By Thandiwe Konguavi
Staff Writer

Leaving her son at the seminary was one of the most difficult things Kay Kavanagh has ever had to do.

“When I saw the sign on the road that said, ‘Thank you for visiting B.C. Welcome to Alberta,’ I started crying,” Kay recalled. “I didn’t stop crying until we got home.”

Paul Kavanagh was fresh out of high school when his family drove him to the Seminary of Christ The King in Mission, B.C.

Father Paul is now the pastor of St. John the Evangelist Parish in Edmonton and the director of the Office of Divine Worship for the Catholic Archdiocese of Edmonton.

To say Kay’s eldest son sensed a calling to the priesthood is an understatement.

“When he was in Grade 5, instead of being driven to sports or anything else, I drove him to church all the time,” said Kay.

When kids in the school playground were pretending to get married, Paul was “officiating.”

“The next day they would all get divorced and then they would get married to someone else,” Father Paul joked.

“I didn’t know a lot about canon law. I was only 10 years old.”

Father Paul’s Grade 6 teacher brought a photo of him “baptizing” Cabbage Patch Dolls to his ordination ceremony in 2002.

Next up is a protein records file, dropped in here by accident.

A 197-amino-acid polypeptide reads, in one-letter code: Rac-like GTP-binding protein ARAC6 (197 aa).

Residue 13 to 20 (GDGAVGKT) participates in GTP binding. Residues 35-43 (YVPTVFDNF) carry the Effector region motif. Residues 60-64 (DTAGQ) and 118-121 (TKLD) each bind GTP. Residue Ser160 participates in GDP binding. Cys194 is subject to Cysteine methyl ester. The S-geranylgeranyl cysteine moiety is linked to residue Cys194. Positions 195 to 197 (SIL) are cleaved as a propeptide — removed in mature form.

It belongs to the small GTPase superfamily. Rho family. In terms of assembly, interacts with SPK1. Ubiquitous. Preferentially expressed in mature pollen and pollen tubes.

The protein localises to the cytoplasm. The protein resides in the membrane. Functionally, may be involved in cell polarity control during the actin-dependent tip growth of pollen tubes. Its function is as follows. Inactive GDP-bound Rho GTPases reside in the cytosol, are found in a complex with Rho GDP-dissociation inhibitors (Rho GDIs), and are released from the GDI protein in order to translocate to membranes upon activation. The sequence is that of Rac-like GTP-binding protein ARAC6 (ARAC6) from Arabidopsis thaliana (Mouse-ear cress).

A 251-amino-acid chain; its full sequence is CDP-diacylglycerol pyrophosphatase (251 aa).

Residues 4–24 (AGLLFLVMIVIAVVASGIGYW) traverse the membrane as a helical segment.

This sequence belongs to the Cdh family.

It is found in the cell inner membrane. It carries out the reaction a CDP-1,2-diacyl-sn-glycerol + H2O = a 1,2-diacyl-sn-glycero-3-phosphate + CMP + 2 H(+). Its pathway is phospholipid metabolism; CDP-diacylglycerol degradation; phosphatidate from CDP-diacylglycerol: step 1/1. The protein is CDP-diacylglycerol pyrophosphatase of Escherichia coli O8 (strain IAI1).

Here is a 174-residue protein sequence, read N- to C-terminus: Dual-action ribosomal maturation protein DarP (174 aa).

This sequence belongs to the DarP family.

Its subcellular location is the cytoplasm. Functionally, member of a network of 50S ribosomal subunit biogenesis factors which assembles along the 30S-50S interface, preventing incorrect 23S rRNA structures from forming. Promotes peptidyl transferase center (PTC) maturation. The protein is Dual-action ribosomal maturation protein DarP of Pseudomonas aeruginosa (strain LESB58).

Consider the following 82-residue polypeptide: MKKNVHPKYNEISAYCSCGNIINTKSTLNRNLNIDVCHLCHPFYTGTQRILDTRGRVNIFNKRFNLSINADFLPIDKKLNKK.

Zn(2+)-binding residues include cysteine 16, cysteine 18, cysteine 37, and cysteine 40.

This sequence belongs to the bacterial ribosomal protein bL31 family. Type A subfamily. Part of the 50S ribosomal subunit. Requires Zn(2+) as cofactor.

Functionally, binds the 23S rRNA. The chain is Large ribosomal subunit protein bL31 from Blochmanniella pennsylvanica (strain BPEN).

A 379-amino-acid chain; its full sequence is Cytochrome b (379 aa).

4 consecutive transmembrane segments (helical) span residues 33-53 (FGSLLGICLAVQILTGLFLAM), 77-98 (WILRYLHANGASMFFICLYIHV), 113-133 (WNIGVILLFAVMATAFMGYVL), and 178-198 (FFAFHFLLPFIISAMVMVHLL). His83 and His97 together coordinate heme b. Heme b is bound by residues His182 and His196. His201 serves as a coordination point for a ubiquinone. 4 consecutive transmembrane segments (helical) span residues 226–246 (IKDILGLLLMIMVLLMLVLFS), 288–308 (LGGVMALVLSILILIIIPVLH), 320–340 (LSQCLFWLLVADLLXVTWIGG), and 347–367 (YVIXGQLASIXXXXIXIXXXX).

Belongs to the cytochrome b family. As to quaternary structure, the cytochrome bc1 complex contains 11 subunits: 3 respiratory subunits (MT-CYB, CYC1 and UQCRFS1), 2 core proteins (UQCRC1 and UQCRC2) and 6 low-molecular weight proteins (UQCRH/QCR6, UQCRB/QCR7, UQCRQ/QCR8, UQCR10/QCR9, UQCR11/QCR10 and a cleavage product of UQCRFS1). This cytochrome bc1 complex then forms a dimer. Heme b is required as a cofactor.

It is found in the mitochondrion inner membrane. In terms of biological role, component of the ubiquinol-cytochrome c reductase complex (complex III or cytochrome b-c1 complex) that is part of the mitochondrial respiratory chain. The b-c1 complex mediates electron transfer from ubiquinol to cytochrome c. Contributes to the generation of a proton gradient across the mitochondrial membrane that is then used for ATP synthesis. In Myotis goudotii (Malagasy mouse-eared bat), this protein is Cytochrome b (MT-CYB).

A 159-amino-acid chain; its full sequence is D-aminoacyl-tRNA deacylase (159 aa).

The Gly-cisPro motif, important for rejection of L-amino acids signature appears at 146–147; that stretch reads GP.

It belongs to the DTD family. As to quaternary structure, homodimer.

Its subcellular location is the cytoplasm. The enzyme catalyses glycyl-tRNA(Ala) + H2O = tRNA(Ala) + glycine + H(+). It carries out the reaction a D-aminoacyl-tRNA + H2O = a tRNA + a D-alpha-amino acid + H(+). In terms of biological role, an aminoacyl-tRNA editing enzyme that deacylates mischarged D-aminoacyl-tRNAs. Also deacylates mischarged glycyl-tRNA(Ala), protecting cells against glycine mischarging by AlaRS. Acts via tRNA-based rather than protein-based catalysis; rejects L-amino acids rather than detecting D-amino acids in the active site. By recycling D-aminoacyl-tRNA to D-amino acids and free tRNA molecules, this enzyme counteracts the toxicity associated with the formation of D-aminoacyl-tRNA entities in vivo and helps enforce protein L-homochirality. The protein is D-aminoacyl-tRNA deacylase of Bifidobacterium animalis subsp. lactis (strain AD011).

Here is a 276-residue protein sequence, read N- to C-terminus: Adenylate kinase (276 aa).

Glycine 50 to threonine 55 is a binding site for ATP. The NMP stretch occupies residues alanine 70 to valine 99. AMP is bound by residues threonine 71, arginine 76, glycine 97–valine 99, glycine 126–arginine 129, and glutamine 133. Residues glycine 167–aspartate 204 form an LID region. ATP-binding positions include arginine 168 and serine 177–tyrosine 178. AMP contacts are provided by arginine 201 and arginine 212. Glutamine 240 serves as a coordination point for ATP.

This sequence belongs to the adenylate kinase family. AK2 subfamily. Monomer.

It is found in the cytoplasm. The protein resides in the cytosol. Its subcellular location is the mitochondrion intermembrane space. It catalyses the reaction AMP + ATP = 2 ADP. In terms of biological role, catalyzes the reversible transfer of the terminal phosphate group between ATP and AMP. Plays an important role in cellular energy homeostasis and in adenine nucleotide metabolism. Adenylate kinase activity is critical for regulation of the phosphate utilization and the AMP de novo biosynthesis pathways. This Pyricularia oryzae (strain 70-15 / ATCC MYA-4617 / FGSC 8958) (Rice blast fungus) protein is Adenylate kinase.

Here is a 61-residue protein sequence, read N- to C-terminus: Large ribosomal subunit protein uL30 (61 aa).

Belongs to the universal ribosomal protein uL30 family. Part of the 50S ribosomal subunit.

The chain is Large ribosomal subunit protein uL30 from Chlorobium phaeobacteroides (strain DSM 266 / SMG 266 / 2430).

“I was almost in tears, more out of embarrassment than anything else,” Father Paul said.

As a boy, Paul even had a homemade altar.

“I would send him down in the basement to get something and I knew he wouldn’t be back for an hour because he had to have Mass. I had to yell at him,” Kay said.

“He decided then that he wanted to be a priest, and I would say, ‘Wait until you’re a teenager and start dating, you’ll change your mind.’ But he never did. He dated a bit, but he never did change his mind.

“I think it’s because this is what he wanted to do with his life and he’s got a great sense of humour to deal with all situations, good or bad.”

Father Paul said he inherited his sense of humour from Kay, a single parent who often worked multiple jobs in the service industry to support the family.

“When I have a moment of complaint I think, ‘Now why do I complain?’ ” Father Paul said. 

“Mom never complained about all these things that she had to do, so I think in that sense she taught me a lot about life.”

Father Paul said his mom continues to keep him grounded. “Whenever I go to parishes she always tells me ‘Remember, you’re there for a short time, not a long time, so don’t destroy the place before you leave.’ I take that to heart.”

This Mother’s Day is especially poignant for the Kavanagh family. Father Paul and his brother have been accompanying Kay to chemotherapy treatments since she was diagnosed with cancer last December.

“This year I think we’re going to take Mom out,” Father Paul said. “I think we feel guilty because she’s been going through chemo and still cooks for us.”